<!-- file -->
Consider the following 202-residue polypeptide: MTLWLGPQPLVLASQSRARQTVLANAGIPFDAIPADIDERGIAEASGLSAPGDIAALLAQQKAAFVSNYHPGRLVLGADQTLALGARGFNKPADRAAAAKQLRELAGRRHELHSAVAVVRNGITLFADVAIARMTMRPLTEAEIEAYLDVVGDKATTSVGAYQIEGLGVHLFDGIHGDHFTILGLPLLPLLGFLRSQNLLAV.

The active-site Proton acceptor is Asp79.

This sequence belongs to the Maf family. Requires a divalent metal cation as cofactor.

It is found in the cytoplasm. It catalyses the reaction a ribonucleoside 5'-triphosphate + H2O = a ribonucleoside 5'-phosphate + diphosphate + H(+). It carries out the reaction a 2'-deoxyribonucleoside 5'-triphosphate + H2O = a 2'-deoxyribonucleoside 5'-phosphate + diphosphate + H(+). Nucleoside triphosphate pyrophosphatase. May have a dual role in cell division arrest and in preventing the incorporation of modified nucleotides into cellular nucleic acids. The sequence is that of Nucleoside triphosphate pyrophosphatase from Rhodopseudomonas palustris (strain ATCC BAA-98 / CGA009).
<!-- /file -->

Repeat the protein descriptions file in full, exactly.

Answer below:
Consider the following 202-residue polypeptide: MTLWLGPQPLVLASQSRARQTVLANAGIPFDAIPADIDERGIAEASGLSAPGDIAALLAQQKAAFVSNYHPGRLVLGADQTLALGARGFNKPADRAAAAKQLRELAGRRHELHSAVAVVRNGITLFADVAIARMTMRPLTEAEIEAYLDVVGDKATTSVGAYQIEGLGVHLFDGIHGDHFTILGLPLLPLLGFLRSQNLLAV.

The active-site Proton acceptor is Asp79.

This sequence belongs to the Maf family. Requires a divalent metal cation as cofactor.

It is found in the cytoplasm. It catalyses the reaction a ribonucleoside 5'-triphosphate + H2O = a ribonucleoside 5'-phosphate + diphosphate + H(+). It carries out the reaction a 2'-deoxyribonucleoside 5'-triphosphate + H2O = a 2'-deoxyribonucleoside 5'-phosphate + diphosphate + H(+). Nucleoside triphosphate pyrophosphatase. May have a dual role in cell division arrest and in preventing the incorporation of modified nucleotides into cellular nucleic acids. The sequence is that of Nucleoside triphosphate pyrophosphatase from Rhodopseudomonas palustris (strain ATCC BAA-98 / CGA009).